But isn’t this a much more consistent picture of the world? Doesn’t it help make the picture of Christianity more reasonable? If salvation is the only eternal thing, then anyone not actively engaged in evangelism is wasting his time. Everything becomes wholly consumed with that. Poetry, art, business and medicine all become means to an end. God would only delight in them insofar as they were able to bring about salvation, not as things in themselves. But this is not the God who inspired the Psalms, who gave light to the stars, who designed the Temple. God cares a great deal about many other things.
It seems to me that we have simply lacked the creativity to conceive of how this might be. But we must overcome the temptation of thinking that our vague conception of the Resurrection of humans is all that really matters. We need to look forward to the glorious dawn and take Peter’s advice: “Nevertheless we, according to his promise, look for new heavens and a new earth, wherein dwelleth righteousness. Wherefore, beloved, seeing that ye look for such things, be diligent that ye may be found of him in peace, without spot, and blameless” (2Pt 3:13-14).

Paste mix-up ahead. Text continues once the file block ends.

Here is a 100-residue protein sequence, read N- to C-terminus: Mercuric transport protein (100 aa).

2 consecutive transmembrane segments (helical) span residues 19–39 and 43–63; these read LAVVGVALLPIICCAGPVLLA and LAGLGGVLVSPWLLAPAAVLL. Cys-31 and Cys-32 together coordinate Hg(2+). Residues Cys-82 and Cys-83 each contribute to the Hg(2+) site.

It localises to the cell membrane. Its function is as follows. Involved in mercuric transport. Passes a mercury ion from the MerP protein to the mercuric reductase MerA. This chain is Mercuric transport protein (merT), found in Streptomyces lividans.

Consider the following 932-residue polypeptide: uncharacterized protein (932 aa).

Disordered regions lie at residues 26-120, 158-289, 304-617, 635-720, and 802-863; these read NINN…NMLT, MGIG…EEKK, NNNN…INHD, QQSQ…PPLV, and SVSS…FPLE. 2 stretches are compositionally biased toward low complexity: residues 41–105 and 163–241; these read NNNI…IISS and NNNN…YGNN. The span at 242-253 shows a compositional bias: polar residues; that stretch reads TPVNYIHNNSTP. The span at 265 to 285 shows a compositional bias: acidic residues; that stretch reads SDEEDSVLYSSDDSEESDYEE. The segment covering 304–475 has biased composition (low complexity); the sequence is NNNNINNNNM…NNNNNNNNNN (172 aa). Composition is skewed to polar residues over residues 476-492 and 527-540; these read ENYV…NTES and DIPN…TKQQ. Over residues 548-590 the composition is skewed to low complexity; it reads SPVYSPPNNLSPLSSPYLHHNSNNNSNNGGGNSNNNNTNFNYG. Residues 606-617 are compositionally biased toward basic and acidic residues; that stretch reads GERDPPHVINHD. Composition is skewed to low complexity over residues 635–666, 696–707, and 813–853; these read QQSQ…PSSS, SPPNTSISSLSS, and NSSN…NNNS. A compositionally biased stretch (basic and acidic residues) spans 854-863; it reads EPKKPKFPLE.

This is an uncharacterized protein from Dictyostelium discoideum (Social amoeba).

We certainly need to seek moral perfection of ourselves and others in Christ, but we must also do a different thing. We must “look for such things.” What things? We must “…look for new heavens and a new earth, wherein dwelleth righteousness.” God is commanding us to see the bits of His Kingdom which are now visible. We should bits of this righteousness dwelling in Beethoven’s 9th Symphony, Notre Dame, Milton’s “Paradise Lost,” Newton’s Theory of Gravitation or Algebra. The righteousness, the dikaiosynÄ“, the part of a thing which conforms to and glorifies the Father, ought to be sought after by us.